An Open Letter to the Tennessee Indigent Defense Task Force
Prefatory Note: In October of 2015, the Tennessee Supreme Court announced the creation of an “Indigent Defense Task Force” to study funding for Tennessee’s Indigent Defendants. I was not happy with what I saw, and created the following Fault Lines post originally appearing at Mimesis Law.
To Whom It May Concern:
It was with great amusement I read your press release on October 21 about the formation of an interdisciplinary task force in the Volunteer State to address the issue of indigent representation in Tennessee’s courts. After all, there’s nothing like the feeling of continually trying to fix a broken system by implementing faulty policies that fly counter to Clarence Earl Gideon’s dream.
The task force will review the current indigent representation system, including indigency determinations, the delivery of services, and the administration of the indigent representation fund. Their charge is to guarantee that the system is addressing the needs of its recipients as well as benefiting the taxpayers of Tennessee.
Currently, the judicial system’s budget provides for an expenditure of approximately $19 million in criminal indigent representation, $12.5 million in child welfare and child support representation, and several more million for judicial hospitalizations, as well as experts and investigators who work on the criminal cases. That’s about $36 million each year.
That $36 million sounds like a princely sum indeed until you look at the budgets for sole counties and what they spend on matters like “public safety.” The 2014 budget in Knox County alone called for over $77 million in the name of “public safety,” and no one had a problem signing off on that.
Furthermore, the $36 million figure represents one of the worst pay scales for indigent representation in the nation. Tennessee attorneys who take on indigent defense cases work a pay rate of $40 per hour out of court and $50 per hour in court. That’s a princely sum for the layperson, until one starts factoring in the caps laid out by Tennessee Supreme Court Rule 13. When you can only make $750-$1000 on a case that can take over a year, it’s nearly impossible for attorneys to maintain an indigent defense case load and sustain a business, much less feed their families.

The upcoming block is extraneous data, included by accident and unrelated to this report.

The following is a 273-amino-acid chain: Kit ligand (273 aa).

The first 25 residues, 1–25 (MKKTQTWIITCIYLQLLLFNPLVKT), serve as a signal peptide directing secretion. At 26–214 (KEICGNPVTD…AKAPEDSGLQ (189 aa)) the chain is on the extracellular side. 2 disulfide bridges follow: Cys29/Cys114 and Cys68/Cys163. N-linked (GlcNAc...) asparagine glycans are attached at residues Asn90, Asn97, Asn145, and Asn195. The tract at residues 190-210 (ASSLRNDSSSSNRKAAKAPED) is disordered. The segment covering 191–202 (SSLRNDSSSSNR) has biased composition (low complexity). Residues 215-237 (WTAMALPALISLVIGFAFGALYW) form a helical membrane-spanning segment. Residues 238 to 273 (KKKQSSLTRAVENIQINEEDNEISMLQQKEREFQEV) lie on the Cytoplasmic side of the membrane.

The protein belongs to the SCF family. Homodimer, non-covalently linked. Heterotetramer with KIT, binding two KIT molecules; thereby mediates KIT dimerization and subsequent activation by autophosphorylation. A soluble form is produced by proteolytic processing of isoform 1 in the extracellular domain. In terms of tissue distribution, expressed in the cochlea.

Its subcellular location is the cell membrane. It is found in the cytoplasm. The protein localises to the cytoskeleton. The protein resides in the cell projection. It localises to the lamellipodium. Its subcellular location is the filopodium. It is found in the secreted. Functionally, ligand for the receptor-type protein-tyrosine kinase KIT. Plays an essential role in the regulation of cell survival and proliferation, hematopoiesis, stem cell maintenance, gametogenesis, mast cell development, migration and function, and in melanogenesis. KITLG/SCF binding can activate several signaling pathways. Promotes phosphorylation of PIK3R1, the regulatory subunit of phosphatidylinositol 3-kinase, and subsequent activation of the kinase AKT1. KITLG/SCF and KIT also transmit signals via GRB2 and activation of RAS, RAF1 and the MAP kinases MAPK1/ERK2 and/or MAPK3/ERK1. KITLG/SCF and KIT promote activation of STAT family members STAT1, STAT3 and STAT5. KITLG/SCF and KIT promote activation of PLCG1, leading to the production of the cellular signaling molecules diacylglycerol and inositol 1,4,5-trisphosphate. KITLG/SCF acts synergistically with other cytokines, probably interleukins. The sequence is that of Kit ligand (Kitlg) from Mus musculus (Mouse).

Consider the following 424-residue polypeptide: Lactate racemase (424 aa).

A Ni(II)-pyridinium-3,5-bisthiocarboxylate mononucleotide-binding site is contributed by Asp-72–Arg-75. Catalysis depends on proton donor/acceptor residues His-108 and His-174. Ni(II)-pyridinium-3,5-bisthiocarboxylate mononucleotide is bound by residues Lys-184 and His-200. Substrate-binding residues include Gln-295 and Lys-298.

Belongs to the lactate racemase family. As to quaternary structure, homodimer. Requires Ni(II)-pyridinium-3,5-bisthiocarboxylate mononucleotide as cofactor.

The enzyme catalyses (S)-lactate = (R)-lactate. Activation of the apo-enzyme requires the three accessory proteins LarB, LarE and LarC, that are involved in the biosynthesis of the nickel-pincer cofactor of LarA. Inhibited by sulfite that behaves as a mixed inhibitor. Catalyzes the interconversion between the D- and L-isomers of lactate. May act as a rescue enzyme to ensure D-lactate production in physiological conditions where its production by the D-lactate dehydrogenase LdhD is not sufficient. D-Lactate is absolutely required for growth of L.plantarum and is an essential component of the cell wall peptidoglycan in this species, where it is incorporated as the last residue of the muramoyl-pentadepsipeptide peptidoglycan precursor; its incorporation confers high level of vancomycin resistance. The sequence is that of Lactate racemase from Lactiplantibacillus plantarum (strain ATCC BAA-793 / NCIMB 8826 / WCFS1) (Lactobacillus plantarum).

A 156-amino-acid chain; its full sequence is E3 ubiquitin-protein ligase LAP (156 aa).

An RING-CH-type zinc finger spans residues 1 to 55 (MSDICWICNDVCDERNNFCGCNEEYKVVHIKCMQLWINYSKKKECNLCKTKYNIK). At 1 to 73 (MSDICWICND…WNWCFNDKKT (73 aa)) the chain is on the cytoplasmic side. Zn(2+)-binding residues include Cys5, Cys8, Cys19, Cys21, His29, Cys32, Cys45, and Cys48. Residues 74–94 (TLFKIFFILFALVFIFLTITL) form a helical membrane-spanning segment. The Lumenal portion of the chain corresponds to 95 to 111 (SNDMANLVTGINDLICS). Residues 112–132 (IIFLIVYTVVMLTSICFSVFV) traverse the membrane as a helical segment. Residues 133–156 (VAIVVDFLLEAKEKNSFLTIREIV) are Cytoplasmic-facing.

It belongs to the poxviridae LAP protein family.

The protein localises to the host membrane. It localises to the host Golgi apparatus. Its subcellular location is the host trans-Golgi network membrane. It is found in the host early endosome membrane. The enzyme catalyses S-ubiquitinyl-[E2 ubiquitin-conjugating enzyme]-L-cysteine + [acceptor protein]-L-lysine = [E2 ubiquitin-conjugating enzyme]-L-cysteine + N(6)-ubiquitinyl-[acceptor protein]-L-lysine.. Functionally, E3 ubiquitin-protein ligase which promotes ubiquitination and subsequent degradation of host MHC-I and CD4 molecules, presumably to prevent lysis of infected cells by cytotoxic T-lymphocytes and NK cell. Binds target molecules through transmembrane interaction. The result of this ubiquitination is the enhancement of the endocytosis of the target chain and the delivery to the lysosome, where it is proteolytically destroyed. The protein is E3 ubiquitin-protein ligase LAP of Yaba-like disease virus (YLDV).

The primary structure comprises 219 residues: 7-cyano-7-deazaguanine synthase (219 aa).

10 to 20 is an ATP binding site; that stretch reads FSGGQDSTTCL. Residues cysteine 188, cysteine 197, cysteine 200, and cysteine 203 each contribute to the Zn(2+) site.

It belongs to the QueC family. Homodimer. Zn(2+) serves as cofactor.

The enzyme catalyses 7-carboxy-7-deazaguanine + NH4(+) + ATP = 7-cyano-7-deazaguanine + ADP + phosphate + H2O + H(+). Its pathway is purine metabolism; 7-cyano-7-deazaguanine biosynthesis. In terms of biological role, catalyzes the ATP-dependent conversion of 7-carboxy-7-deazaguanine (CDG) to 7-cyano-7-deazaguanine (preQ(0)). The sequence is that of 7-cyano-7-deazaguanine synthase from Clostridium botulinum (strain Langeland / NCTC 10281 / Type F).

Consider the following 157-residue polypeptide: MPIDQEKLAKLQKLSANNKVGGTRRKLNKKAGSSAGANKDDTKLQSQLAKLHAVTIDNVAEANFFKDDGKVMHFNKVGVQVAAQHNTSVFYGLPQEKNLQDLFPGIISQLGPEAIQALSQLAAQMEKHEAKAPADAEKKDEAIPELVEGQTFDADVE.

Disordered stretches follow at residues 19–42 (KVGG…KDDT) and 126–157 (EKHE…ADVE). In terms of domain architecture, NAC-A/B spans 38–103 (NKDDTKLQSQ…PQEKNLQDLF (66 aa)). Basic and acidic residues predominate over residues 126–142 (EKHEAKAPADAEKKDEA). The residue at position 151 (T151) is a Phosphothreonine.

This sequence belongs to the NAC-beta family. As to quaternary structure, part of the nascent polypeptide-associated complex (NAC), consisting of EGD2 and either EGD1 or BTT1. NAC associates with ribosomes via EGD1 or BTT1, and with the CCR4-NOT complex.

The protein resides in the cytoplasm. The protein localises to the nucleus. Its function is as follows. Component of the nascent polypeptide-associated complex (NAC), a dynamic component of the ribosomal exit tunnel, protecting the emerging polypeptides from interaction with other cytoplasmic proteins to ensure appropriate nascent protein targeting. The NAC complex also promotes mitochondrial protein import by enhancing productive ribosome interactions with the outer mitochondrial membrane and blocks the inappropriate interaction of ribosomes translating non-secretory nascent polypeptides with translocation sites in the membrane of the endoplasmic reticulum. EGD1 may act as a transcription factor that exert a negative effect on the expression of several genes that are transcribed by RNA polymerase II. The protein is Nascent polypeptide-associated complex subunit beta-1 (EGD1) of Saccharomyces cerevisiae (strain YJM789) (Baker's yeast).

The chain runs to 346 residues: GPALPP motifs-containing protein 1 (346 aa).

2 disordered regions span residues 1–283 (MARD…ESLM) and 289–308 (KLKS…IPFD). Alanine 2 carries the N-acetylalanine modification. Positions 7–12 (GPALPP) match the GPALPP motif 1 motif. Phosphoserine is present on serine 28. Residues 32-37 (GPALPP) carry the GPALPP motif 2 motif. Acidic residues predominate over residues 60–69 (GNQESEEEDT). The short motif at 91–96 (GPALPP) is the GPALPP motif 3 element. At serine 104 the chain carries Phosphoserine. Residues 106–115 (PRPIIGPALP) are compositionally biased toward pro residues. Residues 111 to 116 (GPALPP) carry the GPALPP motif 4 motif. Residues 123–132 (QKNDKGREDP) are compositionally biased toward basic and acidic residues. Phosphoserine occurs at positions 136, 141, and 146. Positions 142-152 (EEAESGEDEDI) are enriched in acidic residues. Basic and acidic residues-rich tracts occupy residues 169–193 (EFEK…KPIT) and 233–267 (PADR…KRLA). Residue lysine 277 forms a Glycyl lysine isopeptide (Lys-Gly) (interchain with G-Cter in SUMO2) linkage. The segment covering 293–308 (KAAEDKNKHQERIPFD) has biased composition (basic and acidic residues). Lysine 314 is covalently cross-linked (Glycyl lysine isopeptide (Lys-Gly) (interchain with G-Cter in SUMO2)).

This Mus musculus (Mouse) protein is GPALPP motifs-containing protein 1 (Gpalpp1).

Speaking of caps, let’s discuss the “cap” put on hours spent defending indigent clients. Back in 2013, you rolled out a new proposal to “benefit the taxpayers of Tennessee” by limiting paid indigent defense work in the state to 2,000 hours total per year. Your assurances that “very few of the thousands who take court appointed cases” would be affected wasn’t much of a panacea. Neither was your helpful guide to the “average” amount of time each case took.
Here’s an uncomfortable truth for all of you on the “Task Force”: none of our clients are “average.” Each is a human being with unique circumstances, a unique story, and needs that must be addressed before a court. That’s why we take their cases in the first place. The only thing you did in this “efficiency” move was reduce defendants to a number.
The entire system has been and will be about contracts and efficiency to you, though. That’s been clear long before your “Task Force” became a thing in our state. It started in 2011, when you tried to put attorneys who took court appointed cases on a fixed fee per docket contract system. Your contemptible “justice to the lowest bidder” approach earned our state national attention before you smartly decided to decline the measure.